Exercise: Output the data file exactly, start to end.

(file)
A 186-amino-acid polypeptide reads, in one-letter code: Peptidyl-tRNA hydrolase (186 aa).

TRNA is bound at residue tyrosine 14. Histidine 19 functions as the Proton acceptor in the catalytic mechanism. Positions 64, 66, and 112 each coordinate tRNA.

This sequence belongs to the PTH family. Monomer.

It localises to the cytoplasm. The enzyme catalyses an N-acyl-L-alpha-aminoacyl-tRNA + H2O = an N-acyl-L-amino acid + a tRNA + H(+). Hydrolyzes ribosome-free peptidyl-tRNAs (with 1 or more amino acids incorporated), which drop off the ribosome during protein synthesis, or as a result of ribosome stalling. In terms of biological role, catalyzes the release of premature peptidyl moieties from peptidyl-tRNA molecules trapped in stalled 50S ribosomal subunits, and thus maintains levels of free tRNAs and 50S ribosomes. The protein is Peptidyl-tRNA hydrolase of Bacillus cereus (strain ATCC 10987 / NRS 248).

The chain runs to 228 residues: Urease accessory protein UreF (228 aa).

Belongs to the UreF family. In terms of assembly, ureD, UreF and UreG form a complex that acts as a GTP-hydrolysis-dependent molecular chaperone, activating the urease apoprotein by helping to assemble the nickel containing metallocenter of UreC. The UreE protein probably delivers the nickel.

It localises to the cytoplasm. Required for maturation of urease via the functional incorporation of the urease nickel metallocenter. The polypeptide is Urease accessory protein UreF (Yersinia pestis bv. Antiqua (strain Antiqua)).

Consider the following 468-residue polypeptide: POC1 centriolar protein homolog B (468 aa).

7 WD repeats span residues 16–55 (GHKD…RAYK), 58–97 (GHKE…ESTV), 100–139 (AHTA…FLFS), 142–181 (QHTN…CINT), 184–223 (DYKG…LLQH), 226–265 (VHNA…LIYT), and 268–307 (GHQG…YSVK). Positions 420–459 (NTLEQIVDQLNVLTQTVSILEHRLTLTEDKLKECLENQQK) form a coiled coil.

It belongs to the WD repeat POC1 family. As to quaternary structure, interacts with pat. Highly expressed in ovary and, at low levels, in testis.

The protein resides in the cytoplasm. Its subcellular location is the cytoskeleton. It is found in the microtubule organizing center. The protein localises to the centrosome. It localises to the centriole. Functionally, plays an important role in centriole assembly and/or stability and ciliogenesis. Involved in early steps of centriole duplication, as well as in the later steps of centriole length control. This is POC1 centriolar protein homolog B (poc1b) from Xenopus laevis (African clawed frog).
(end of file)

A 186-amino-acid polypeptide reads, in one-letter code: Peptidyl-tRNA hydrolase (186 aa).

TRNA is bound at residue tyrosine 14. Histidine 19 functions as the Proton acceptor in the catalytic mechanism. Positions 64, 66, and 112 each coordinate tRNA.

This sequence belongs to the PTH family. Monomer.

It localises to the cytoplasm. The enzyme catalyses an N-acyl-L-alpha-aminoacyl-tRNA + H2O = an N-acyl-L-amino acid + a tRNA + H(+). Hydrolyzes ribosome-free peptidyl-tRNAs (with 1 or more amino acids incorporated), which drop off the ribosome during protein synthesis, or as a result of ribosome stalling. In terms of biological role, catalyzes the release of premature peptidyl moieties from peptidyl-tRNA molecules trapped in stalled 50S ribosomal subunits, and thus maintains levels of free tRNAs and 50S ribosomes. The protein is Peptidyl-tRNA hydrolase of Bacillus cereus (strain ATCC 10987 / NRS 248).

The chain runs to 228 residues: Urease accessory protein UreF (228 aa).

Belongs to the UreF family. In terms of assembly, ureD, UreF and UreG form a complex that acts as a GTP-hydrolysis-dependent molecular chaperone, activating the urease apoprotein by helping to assemble the nickel containing metallocenter of UreC. The UreE protein probably delivers the nickel.

It localises to the cytoplasm. Required for maturation of urease via the functional incorporation of the urease nickel metallocenter. The polypeptide is Urease accessory protein UreF (Yersinia pestis bv. Antiqua (strain Antiqua)).

Consider the following 468-residue polypeptide: POC1 centriolar protein homolog B (468 aa).

7 WD repeats span residues 16–55 (GHKD…RAYK), 58–97 (GHKE…ESTV), 100–139 (AHTA…FLFS), 142–181 (QHTN…CINT), 184–223 (DYKG…LLQH), 226–265 (VHNA…LIYT), and 268–307 (GHQG…YSVK). Positions 420–459 (NTLEQIVDQLNVLTQTVSILEHRLTLTEDKLKECLENQQK) form a coiled coil.

It belongs to the WD repeat POC1 family. As to quaternary structure, interacts with pat. Highly expressed in ovary and, at low levels, in testis.

The protein resides in the cytoplasm. Its subcellular location is the cytoskeleton. It is found in the microtubule organizing center. The protein localises to the centrosome. It localises to the centriole. Functionally, plays an important role in centriole assembly and/or stability and ciliogenesis. Involved in early steps of centriole duplication, as well as in the later steps of centriole length control. This is POC1 centriolar protein homolog B (poc1b) from Xenopus laevis (African clawed frog).